Quick answer
"Lose yourself" is an intransitive verb phrase which is often translated as "distraerte", and "get lost" is an intransitive verb phrase which is often translated as "perderse". Learn more about the difference between "lose yourself" and "get lost" below.
lose yourself
An intransitive verb phrase is a phrase that combines a verb with a preposition or other particle and does not require a direct object (e.g. Everybody please stand up.).
intransitive verb phrase
1.
A phrase used as a figure of speech or a word that is symbolic in meaning; metaphorical (e.g. carrot, bean).
(figurative)
(to be absorbed in)
a. distraerte
A word of phrase used to refer to the second person informal “tú” by their conjugation or implied context (e.g. How are you?).
(informal)
(singular)
Don't lose yourself in that book. We're eating dinner in 10 minutes.No te distraigas con ese libro. Vamos a cenar en 10 minutos.
b. distraerse
A word or phrase used to refer to the second person formal “usted” by their conjugation or implied context (e.g. usted).
(formal)
(singular)
If you lose yourself reading that report, you'll be late to the meeting.Si se distrae leyendo ese informe, llegará tarde a la reunión.
A phrase is a group of words commonly used together (e.g once upon a time).
phrase
2.
A phrase used as a figure of speech or a word that is symbolic in meaning; metaphorical (e.g. carrot, bean).
(figurative)
(imperative)
a. distráete
A word of phrase used to refer to the second person informal “tú” by their conjugation or implied context (e.g. How are you?).
(informal)
(singular)
Lose yourself in the beautiful beaches. It'll do you good.Distráete en las hermosas playas. Te hará bien.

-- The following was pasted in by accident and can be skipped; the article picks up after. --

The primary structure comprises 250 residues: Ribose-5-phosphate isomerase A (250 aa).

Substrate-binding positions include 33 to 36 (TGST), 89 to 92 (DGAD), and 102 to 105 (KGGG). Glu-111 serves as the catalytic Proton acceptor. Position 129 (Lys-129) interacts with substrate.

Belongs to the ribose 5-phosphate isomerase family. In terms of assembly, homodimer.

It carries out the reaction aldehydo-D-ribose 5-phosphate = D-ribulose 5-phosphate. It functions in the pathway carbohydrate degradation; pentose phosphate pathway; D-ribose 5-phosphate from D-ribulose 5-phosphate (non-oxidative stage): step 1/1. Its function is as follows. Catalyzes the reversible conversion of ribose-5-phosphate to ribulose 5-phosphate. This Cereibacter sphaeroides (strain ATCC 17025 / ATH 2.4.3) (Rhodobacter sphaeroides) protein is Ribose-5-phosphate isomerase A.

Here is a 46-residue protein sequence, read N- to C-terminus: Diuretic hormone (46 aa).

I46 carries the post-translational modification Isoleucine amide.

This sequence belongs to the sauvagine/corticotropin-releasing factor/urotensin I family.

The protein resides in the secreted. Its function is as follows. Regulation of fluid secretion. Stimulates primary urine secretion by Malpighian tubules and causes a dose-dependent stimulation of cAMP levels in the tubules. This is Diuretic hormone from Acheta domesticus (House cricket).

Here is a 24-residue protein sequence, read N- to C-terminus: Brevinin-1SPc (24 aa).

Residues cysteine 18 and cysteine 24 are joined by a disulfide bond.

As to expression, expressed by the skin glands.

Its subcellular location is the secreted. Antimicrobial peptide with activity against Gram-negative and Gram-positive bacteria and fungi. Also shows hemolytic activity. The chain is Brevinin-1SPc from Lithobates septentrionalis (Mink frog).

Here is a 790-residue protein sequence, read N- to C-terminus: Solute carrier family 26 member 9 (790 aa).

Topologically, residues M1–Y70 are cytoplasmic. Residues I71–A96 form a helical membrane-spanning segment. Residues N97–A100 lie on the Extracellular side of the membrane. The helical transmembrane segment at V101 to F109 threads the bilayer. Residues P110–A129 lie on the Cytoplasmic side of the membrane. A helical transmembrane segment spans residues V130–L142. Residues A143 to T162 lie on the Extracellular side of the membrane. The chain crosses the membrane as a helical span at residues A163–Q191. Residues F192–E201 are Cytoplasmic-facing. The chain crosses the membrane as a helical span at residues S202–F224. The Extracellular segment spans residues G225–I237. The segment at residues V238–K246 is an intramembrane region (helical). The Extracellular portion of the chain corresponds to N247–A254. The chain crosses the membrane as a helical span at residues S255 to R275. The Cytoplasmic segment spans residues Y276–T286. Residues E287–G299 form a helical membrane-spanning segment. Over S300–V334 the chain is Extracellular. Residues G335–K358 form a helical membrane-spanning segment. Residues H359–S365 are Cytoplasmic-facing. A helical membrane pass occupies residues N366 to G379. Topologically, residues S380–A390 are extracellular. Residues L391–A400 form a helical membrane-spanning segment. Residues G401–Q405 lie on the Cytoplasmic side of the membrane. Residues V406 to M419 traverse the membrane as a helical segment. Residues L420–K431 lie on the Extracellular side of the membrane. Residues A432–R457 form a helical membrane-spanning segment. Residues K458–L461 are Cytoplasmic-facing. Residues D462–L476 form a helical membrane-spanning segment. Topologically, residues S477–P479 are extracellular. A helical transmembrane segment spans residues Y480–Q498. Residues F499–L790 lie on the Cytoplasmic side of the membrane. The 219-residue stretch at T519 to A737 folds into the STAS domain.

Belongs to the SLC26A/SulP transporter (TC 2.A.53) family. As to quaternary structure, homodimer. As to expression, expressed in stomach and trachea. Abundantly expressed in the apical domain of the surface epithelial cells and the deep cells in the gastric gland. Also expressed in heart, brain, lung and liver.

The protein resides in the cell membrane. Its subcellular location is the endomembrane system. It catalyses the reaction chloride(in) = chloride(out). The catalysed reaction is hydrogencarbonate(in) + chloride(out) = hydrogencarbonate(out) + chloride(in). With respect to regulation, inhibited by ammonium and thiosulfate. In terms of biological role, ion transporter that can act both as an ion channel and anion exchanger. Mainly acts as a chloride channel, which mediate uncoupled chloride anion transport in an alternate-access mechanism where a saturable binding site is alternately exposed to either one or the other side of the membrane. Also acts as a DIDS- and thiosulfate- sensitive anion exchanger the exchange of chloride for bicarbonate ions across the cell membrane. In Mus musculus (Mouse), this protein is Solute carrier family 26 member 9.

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get lost(
gehd
 
last
)
An intransitive verb phrase is a phrase that combines a verb with a preposition or other particle and does not require a direct object (e.g. Everybody please stand up.).
intransitive verb phrase
1. (disoriented)
a. perderse
Look up the directions before you leave. Otherwise, you may get lost.Busca indicaciones antes de que salgas. Si no lo haces, puedes perderte.
2. (immersed)
a. perderse
I love listening to the orchestra. You can just get lost in the music.Me encanta escuchar a la orquesta. Realmente puedes perderse en la música.
3.
A word or phrase that is commonly used in conversational speech (e.g. skinny, grandma).
(colloquial)
(to go away)
a. irse
Tell that kid to get lost.Dile a ese chamaco que se vaya.
b. irse al diablo
A word or phrase that is commonly used in conversational speech (e.g. skinny, grandma).
(colloquial)
Mark wants to talk to you. - I don't care. He can get lost.Mark quiere hablar contigo. - Me vale. Se puede ir al diablo.
A phrase is a group of words commonly used together (e.g once upon a time).
phrase
4.
A word or phrase that is commonly used in conversational speech (e.g. skinny, grandma).
(colloquial)
(imperative)
a. vete
Can't you see I'm busy? Get lost!¿No ves que estoy ocupado? ¡Vete!
b. vete al diablo
A word or phrase that is commonly used in conversational speech (e.g. skinny, grandma).
(colloquial)
You're a liar. Get lost!Eres un mentiroso. ¡Vete al diablo!
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